The comparison array consisted of 240 plaid patches presented on the same grid pattern but more peripherally, i.e., within an annulus covering 9.46°–14.18°. The orientation of one of the plaid components in each patch was chosen at random; the second component was always orthogonal to the first.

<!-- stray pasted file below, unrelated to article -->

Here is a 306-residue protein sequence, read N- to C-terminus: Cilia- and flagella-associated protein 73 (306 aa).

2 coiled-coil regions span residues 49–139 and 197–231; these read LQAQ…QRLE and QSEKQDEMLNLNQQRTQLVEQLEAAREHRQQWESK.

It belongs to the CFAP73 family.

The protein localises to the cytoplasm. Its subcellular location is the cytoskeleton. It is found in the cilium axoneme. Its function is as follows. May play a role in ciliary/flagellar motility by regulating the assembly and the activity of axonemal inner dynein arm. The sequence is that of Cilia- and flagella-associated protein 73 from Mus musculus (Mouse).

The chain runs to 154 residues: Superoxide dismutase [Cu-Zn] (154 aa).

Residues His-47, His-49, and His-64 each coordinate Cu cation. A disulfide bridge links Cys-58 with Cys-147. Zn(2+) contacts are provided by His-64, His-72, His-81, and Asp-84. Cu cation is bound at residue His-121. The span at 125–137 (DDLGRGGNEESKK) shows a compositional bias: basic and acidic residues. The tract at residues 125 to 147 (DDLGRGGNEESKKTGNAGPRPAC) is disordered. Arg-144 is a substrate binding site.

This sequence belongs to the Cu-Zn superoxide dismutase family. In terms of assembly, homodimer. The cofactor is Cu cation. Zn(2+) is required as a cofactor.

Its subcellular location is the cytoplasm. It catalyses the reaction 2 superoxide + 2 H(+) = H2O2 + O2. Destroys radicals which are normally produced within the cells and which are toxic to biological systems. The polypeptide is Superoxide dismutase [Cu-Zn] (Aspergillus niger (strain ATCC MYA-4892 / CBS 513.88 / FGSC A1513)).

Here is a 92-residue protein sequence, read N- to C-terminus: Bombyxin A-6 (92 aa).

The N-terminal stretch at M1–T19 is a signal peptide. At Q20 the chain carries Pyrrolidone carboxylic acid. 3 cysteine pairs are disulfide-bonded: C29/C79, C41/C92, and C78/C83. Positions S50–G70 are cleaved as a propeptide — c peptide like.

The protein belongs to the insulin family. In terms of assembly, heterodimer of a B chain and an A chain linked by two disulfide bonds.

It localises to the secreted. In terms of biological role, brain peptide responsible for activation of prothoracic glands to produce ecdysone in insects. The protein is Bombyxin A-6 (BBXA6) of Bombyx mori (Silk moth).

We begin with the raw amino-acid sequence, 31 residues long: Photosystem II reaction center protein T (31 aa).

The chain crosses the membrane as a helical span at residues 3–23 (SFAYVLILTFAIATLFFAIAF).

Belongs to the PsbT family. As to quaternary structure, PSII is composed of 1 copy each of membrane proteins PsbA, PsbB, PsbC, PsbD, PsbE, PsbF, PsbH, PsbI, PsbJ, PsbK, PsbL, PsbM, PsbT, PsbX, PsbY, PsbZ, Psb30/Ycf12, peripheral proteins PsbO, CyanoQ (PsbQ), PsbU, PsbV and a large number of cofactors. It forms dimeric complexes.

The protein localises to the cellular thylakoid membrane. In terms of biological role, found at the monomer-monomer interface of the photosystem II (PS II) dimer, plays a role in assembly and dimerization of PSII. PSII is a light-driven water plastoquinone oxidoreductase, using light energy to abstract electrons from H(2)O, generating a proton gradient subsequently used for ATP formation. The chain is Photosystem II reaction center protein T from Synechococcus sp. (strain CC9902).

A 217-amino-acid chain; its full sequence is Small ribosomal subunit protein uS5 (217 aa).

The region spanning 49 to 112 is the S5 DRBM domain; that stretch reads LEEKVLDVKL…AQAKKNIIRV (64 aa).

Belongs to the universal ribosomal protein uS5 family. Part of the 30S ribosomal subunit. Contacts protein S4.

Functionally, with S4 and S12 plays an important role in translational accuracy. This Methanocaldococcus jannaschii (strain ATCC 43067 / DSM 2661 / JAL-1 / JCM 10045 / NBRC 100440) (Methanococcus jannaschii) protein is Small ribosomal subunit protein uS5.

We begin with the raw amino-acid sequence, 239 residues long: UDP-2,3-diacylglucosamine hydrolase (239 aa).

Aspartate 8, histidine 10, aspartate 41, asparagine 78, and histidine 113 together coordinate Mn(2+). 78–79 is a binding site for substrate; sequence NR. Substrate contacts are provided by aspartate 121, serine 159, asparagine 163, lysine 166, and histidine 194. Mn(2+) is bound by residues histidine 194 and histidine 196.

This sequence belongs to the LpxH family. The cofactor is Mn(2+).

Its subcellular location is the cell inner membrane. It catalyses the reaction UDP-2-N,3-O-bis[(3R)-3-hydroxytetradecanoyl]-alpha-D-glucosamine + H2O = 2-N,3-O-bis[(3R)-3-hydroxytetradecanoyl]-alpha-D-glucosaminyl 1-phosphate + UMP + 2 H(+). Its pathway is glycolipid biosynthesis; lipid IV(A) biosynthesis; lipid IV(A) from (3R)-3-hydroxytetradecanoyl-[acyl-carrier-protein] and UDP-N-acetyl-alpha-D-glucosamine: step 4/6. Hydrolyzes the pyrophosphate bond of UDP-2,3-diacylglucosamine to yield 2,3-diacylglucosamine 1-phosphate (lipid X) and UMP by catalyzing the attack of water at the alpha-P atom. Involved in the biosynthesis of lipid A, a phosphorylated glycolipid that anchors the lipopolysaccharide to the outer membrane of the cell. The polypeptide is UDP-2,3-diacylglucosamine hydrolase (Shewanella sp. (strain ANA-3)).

The target array and the comparison were spatially and temporally separated with subjects pressing the mouse button to toggle between the two. This should minimize any influence of motion aftereffects or of motion repulsion/assimilation. Plaid motion was set to be consistent with a global motion that depended on two variables: (angular) speed and the position of the center of rotation. Subjects manipulated these variables in real time using a trackball. The horizontal axis controlled the speed, s, according to the relationshipDisplay FormulaImage not available where x is the current horizontal position of the trackball-controlled cursor (from 1 to 1024 pixels) and h is the horizontal midpoint of the screen. This allowed subjects to vary the speed from 1/3 to 3 times the veridical speed of the array. The exponential relationship between x and s ensures that a shift of a given number of pixels will always produce the same proportional change in speed. This relationship was chosen as speed discrimination has been shown to be consistent with Weber's law, i.e., discrimination threshold is proportional to the absolute speed (Snowden & Braddick, 1991). The vertical axis controlled the curvature of the velocity field by varying the distance, d, of the center of rotation from the center of the display (note the center of rotation was always on the horizontal meridian), i.e.  where v is the vertical midpoint of the display and y is the current vertical position, measured in Gabor patch sized units (i.e., 1 unit = 1.18 cm). The denominator goes to zero when v = y and in this case the distance to center was set at 10,000 (i.e., a nominal distance of 118 m), which approximates a translation (a translation can be considered to be identical to a rotation about some notional point “at infinity”). Subjects could therefore adjust the speed and curvature of the plaid stimulus, while freely switching between plaids and Gabors. Subjects viewed the stimulus for as long as they wished; and when they were satisfied the two motions appeared similar, a button press recorded the coordinates of the cursor and initiated the next trial. The cursor was not displayed on screen at any time during the experiment. Three fixation points were used: the center of the display, 13° to the left and 13° to the right of center. These three fixation points were randomly interleaved over trials. There were 120 trials per block (20 repetitions of three fixation conditions for each of two direction conditions: upwards and downwards). No fixed limit was placed on trial duration, but each block lasted approximately 30 minutes.